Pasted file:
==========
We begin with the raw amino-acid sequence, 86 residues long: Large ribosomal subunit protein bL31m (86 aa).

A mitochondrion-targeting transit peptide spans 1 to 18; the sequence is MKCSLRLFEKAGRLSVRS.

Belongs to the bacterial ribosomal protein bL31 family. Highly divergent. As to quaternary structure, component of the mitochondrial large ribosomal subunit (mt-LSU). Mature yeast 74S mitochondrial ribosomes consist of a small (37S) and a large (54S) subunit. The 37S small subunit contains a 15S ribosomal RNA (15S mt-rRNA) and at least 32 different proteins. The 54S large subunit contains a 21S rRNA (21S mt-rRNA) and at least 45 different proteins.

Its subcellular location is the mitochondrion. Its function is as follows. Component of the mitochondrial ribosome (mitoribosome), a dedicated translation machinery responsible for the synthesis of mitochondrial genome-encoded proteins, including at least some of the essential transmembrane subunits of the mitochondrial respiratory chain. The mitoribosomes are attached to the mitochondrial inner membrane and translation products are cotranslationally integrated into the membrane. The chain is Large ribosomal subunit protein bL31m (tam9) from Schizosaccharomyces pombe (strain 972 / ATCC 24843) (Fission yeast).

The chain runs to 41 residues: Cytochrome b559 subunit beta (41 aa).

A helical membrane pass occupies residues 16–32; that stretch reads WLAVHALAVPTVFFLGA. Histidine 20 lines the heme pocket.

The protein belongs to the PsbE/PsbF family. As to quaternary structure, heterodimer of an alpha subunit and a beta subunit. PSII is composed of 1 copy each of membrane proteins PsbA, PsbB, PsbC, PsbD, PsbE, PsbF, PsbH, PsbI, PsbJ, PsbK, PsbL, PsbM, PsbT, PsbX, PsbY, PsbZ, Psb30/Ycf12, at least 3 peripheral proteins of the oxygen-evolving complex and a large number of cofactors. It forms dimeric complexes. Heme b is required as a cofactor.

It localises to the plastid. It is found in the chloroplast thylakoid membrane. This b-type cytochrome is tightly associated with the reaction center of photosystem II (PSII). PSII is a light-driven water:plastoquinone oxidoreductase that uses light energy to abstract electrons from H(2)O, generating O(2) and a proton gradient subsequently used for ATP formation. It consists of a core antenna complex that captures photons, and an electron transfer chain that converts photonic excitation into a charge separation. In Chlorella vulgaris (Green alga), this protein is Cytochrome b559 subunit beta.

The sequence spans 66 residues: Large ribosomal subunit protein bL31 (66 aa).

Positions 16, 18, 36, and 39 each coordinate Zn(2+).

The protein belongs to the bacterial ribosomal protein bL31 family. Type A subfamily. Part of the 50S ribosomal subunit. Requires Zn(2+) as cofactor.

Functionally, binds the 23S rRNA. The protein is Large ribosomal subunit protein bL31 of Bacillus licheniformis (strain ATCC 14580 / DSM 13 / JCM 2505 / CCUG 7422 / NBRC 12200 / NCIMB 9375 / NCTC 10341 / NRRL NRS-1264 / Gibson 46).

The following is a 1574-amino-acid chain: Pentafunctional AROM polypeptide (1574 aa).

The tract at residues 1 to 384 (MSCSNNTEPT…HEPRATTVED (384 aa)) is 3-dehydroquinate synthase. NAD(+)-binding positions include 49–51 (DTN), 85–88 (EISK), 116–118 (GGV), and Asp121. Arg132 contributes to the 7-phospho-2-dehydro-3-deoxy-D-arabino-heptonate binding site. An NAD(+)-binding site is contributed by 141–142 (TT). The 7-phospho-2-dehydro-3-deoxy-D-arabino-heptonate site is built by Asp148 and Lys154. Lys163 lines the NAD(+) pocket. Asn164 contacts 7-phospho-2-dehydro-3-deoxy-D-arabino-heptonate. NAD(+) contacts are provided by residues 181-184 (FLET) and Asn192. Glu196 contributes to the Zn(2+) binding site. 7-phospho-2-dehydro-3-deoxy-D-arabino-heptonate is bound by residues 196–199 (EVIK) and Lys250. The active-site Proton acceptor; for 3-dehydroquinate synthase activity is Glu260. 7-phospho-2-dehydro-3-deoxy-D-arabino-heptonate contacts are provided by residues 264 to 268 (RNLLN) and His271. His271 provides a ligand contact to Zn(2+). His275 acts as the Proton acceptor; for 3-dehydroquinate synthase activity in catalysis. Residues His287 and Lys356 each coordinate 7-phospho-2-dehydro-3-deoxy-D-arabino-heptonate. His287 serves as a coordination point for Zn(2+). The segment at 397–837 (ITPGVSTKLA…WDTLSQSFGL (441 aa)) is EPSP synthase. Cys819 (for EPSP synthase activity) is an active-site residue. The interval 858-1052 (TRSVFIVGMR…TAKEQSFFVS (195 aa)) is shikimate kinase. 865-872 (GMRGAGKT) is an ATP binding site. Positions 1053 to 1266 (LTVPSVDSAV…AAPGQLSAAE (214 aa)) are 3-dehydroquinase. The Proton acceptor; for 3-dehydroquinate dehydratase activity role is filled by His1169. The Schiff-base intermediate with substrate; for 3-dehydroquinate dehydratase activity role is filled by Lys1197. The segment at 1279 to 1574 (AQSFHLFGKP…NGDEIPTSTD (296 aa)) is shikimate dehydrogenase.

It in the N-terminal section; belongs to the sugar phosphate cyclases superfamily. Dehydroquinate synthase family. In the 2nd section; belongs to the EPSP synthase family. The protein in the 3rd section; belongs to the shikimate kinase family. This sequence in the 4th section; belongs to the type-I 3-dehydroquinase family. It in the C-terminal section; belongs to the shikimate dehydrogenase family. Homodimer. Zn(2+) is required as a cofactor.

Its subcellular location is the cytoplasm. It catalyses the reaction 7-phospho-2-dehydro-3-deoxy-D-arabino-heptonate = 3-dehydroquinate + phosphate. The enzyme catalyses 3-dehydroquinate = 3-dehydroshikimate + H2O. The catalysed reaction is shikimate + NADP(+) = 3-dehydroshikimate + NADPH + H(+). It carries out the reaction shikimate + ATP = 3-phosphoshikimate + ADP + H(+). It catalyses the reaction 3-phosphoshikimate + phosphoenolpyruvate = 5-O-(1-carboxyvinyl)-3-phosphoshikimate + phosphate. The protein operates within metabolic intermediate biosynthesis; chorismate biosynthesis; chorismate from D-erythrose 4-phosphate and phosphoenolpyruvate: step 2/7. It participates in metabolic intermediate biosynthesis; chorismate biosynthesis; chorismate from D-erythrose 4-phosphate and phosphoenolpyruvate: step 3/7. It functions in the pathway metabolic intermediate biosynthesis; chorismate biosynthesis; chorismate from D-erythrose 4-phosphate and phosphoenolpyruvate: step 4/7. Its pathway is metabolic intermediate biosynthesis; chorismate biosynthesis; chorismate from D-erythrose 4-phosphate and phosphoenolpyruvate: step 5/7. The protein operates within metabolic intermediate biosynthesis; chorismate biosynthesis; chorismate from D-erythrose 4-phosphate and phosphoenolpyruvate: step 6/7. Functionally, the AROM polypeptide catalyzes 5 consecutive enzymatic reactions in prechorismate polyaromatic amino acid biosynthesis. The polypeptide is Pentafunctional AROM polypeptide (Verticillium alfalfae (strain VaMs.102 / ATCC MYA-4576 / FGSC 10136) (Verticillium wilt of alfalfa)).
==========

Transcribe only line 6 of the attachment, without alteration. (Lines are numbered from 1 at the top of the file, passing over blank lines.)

A helical membrane pass occupies residues 16–32; that stretch reads WLAVHALAVPTVFFLGA. Histidine 20 lines the heme pocket.